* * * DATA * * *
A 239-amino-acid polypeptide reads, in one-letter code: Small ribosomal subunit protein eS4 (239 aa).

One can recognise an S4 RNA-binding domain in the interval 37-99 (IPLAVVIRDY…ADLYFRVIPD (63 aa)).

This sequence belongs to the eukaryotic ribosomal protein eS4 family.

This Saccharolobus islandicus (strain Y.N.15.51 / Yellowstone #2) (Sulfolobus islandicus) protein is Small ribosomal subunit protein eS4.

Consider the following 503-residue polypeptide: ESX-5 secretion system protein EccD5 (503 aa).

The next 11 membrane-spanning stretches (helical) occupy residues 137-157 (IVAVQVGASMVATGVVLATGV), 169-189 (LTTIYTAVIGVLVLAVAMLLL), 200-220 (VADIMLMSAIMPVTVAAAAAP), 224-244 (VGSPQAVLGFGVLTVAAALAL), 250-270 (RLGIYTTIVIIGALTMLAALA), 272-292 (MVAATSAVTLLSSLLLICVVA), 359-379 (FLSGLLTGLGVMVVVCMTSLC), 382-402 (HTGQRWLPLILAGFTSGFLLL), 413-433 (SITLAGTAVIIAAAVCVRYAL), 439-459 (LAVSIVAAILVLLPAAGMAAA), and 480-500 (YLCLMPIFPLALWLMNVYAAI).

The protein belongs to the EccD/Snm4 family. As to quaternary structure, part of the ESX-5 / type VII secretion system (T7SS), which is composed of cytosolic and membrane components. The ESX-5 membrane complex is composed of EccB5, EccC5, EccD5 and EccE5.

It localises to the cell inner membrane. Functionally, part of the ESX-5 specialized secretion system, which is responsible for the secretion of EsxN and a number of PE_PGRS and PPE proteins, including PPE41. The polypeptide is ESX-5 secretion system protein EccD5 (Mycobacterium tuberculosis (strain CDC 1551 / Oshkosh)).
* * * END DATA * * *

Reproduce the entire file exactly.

A 239-amino-acid polypeptide reads, in one-letter code: Small ribosomal subunit protein eS4 (239 aa).

One can recognise an S4 RNA-binding domain in the interval 37-99 (IPLAVVIRDY…ADLYFRVIPD (63 aa)).

This sequence belongs to the eukaryotic ribosomal protein eS4 family.

This Saccharolobus islandicus (strain Y.N.15.51 / Yellowstone #2) (Sulfolobus islandicus) protein is Small ribosomal subunit protein eS4.

Consider the following 503-residue polypeptide: ESX-5 secretion system protein EccD5 (503 aa).

The next 11 membrane-spanning stretches (helical) occupy residues 137-157 (IVAVQVGASMVATGVVLATGV), 169-189 (LTTIYTAVIGVLVLAVAMLLL), 200-220 (VADIMLMSAIMPVTVAAAAAP), 224-244 (VGSPQAVLGFGVLTVAAALAL), 250-270 (RLGIYTTIVIIGALTMLAALA), 272-292 (MVAATSAVTLLSSLLLICVVA), 359-379 (FLSGLLTGLGVMVVVCMTSLC), 382-402 (HTGQRWLPLILAGFTSGFLLL), 413-433 (SITLAGTAVIIAAAVCVRYAL), 439-459 (LAVSIVAAILVLLPAAGMAAA), and 480-500 (YLCLMPIFPLALWLMNVYAAI).

The protein belongs to the EccD/Snm4 family. As to quaternary structure, part of the ESX-5 / type VII secretion system (T7SS), which is composed of cytosolic and membrane components. The ESX-5 membrane complex is composed of EccB5, EccC5, EccD5 and EccE5.

It localises to the cell inner membrane. Functionally, part of the ESX-5 specialized secretion system, which is responsible for the secretion of EsxN and a number of PE_PGRS and PPE proteins, including PPE41. The polypeptide is ESX-5 secretion system protein EccD5 (Mycobacterium tuberculosis (strain CDC 1551 / Oshkosh)).